Even before I read Harry Potter when I was younger, I was obsessed with magic and potions. I was always experimenting with pouring shampoo and soap bottles into each other and pretending they’d have weird effects other than just “more bubbles.” I’d go into the number of times I dressed up as a witch on Halloween, but that’s really not relevant to why I decided to hop on Potion Craft: Alchemist Simulator as soon as I heard about it. What is relevant is that this game from niceplay games and tinyBuild is an interesting foray and a fresh new take on the ever-popular simulation genre.
The story of Potion Craft is pretty simple, as the game isn’t really plot-heavy. You found an abandoned alchemist’s house and decided to move in and start plying your trade, though you don’t know a whole lot about the more complex aspects of alchemy, to tell the truth. What’s the harm in figuring it out as you go along? No, seriously, that’s what the main character decides to do is basically fake it till they make it. It’s a simple story, sure, but it holds the gameplay together and gives it a reason for existing at all, so it’s refreshingly straightforward.
Potion Craft’s characters consist mainly of recurring visitors to the shop, like the Herbalist, the Mushroom Man, the Miner and your fellow Alchemist. There’s also the vaguely menacing guy who keeps asking for acids and poison but to be honest, I’ve tried to avoid him, for obvious reasons. The characters are fun and you get to learn more about them over your repeated interactions, but no one is ever fully realized and fleshed out, as they’re not meant to be. Like with the plot, the characters are there to fill a purpose and to add some comedy to what would otherwise be straightforward monetary transactions, which they do wonderfully.
The primary focus in Potion Craft is the alchemy itself. Instead of following recipes or going hunting for ingredients, you’re given an empty map with a potion bottle in the center. Adding ingredients to the potion, and in different forms, will move this bottle around the map and lets you find bottles of Effects marked on the map. Want to create a love potion? Move your bottle to the Love effect and pump the bellows to heat it up. Potions can have multiple effects on them and your customers can ask for potions that do up to three things.
Exploring the alchemy map is a huge undertaking, with plenty of potion effects to find. Of course, you can’t go in a straight line from one to the other as there are “dead zones” marked by skulls and bones that will destroy your potion if you get too close. It’s easy to make your first few potions, but it’s tricky to master navigating the maze of dead zones long enough to find some of the more complicated effects, which require far more ingredients to reach.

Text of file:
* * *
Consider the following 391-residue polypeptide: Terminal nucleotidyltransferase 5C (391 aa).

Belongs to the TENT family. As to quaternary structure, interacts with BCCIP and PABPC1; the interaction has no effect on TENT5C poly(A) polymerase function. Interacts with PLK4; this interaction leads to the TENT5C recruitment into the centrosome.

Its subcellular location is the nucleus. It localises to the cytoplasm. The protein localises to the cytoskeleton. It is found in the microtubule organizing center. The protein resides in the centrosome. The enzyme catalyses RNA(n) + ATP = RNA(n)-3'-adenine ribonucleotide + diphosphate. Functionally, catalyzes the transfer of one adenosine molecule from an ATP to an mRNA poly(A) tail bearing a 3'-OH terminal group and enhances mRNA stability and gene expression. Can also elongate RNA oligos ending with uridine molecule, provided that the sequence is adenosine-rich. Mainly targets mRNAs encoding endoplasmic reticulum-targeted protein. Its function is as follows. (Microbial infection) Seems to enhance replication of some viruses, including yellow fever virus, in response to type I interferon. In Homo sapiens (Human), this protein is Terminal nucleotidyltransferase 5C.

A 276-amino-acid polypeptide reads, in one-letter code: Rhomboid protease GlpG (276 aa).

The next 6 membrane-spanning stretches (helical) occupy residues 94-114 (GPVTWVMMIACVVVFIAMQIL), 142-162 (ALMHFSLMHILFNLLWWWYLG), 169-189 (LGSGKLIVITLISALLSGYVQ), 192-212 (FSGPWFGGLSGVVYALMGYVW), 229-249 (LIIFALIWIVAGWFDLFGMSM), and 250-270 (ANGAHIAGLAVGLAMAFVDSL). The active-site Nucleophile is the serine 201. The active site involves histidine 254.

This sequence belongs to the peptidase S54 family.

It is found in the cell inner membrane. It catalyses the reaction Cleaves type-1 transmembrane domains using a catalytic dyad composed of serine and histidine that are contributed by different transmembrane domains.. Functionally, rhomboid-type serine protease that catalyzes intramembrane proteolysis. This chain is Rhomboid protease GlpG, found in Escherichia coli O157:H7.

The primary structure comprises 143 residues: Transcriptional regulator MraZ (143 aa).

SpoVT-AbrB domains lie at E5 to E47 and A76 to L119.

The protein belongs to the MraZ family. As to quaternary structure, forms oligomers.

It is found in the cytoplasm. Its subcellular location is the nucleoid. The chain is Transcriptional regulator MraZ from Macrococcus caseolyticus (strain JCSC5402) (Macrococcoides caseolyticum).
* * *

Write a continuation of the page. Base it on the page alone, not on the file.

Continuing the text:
The biggest complaint about the map is that, unfortunately, it’s not connected to your customers in the shop. After you pass alchemy master level I, customers can ask for any potion, even if you haven’t discovered the right effect to create it yet. While this is meant to encourage exploration of the map, it can get frustrating when you can’t find just the right effect and multiple customers need to be turned away.
Balancing mechanics in the game are mostly fair, though again, once you get past alchemy master level I, you’re on your own in the wild, though the game has a good tutorial up until that point. The most difficult challenges I faced were running out of ingredients what seemed like constantly and having to turn away paying customers for it. Resource management is key to succeeding, but the game doesn’t always make that easy on you. Trial and error are the only way forward at points, which is frustrating but also rewarding.
Potion Craft’s medieval aesthetic is one of the best things about the game. With traditional, medieval-esque music and illustrations that look like they’ve been written on a 12th-century manuscript, it definitely sets the game apart from any other alchemy game I’ve played before and gives it a fun flavor. Oddly, this also makes the game more calming, even when you get stuck trying to find a particular effect or trying to balance customers’ morals and your shop’s reputation.
All in all, Potion Craft: Alchemist Simulator is off to a good start. The medieval aesthetic sets it apart from the crowd, as does the basic mechanic of creating potions via a map rather than by recipe or random experimentation. There are several features in the game that are marked as “coming soon” and it seems to be set up for expansive success. Now, if you’ll excuse me, I need to go find out if one of these is a soap potion.
TechRaptor previewed Potion Craft: Alchemist Simulator on PC with a copy provided by the publisher. It will be launching for PC via Steam on September 21, 2021.